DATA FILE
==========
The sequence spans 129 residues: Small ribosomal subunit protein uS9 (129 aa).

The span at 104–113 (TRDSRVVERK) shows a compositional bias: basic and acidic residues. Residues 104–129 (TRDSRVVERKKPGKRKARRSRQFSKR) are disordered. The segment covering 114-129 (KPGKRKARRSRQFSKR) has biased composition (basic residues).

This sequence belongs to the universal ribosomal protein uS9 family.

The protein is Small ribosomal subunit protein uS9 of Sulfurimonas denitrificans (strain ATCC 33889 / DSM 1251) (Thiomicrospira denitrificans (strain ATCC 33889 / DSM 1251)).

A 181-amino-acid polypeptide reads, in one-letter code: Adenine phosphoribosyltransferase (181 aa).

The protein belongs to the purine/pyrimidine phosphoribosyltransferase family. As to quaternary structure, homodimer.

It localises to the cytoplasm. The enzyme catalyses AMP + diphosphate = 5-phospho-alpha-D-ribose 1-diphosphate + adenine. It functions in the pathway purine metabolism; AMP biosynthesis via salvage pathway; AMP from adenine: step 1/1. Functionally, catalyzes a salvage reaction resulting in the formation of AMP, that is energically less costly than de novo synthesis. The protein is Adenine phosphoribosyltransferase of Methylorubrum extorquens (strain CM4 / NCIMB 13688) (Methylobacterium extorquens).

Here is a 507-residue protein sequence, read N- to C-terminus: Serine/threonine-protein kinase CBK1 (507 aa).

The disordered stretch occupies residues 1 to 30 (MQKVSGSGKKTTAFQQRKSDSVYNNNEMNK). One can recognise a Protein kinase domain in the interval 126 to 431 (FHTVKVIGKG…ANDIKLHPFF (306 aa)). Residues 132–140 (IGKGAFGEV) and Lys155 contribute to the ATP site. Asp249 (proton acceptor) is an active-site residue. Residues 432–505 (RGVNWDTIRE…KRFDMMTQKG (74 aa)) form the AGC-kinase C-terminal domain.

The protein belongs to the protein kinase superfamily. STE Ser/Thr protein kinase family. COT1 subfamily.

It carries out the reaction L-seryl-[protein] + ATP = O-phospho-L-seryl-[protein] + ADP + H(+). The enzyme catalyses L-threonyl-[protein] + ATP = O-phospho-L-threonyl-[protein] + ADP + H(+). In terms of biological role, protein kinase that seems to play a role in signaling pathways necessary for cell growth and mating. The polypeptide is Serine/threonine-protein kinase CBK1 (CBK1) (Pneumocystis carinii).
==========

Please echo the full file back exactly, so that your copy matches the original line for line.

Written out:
The sequence spans 129 residues: Small ribosomal subunit protein uS9 (129 aa).

The span at 104–113 (TRDSRVVERK) shows a compositional bias: basic and acidic residues. Residues 104–129 (TRDSRVVERKKPGKRKARRSRQFSKR) are disordered. The segment covering 114-129 (KPGKRKARRSRQFSKR) has biased composition (basic residues).

This sequence belongs to the universal ribosomal protein uS9 family.

The protein is Small ribosomal subunit protein uS9 of Sulfurimonas denitrificans (strain ATCC 33889 / DSM 1251) (Thiomicrospira denitrificans (strain ATCC 33889 / DSM 1251)).

A 181-amino-acid polypeptide reads, in one-letter code: Adenine phosphoribosyltransferase (181 aa).

The protein belongs to the purine/pyrimidine phosphoribosyltransferase family. As to quaternary structure, homodimer.

It localises to the cytoplasm. The enzyme catalyses AMP + diphosphate = 5-phospho-alpha-D-ribose 1-diphosphate + adenine. It functions in the pathway purine metabolism; AMP biosynthesis via salvage pathway; AMP from adenine: step 1/1. Functionally, catalyzes a salvage reaction resulting in the formation of AMP, that is energically less costly than de novo synthesis. The protein is Adenine phosphoribosyltransferase of Methylorubrum extorquens (strain CM4 / NCIMB 13688) (Methylobacterium extorquens).

Here is a 507-residue protein sequence, read N- to C-terminus: Serine/threonine-protein kinase CBK1 (507 aa).

The disordered stretch occupies residues 1 to 30 (MQKVSGSGKKTTAFQQRKSDSVYNNNEMNK). One can recognise a Protein kinase domain in the interval 126 to 431 (FHTVKVIGKG…ANDIKLHPFF (306 aa)). Residues 132–140 (IGKGAFGEV) and Lys155 contribute to the ATP site. Asp249 (proton acceptor) is an active-site residue. Residues 432–505 (RGVNWDTIRE…KRFDMMTQKG (74 aa)) form the AGC-kinase C-terminal domain.

The protein belongs to the protein kinase superfamily. STE Ser/Thr protein kinase family. COT1 subfamily.

It carries out the reaction L-seryl-[protein] + ATP = O-phospho-L-seryl-[protein] + ADP + H(+). The enzyme catalyses L-threonyl-[protein] + ATP = O-phospho-L-threonyl-[protein] + ADP + H(+). In terms of biological role, protein kinase that seems to play a role in signaling pathways necessary for cell growth and mating. The polypeptide is Serine/threonine-protein kinase CBK1 (CBK1) (Pneumocystis carinii).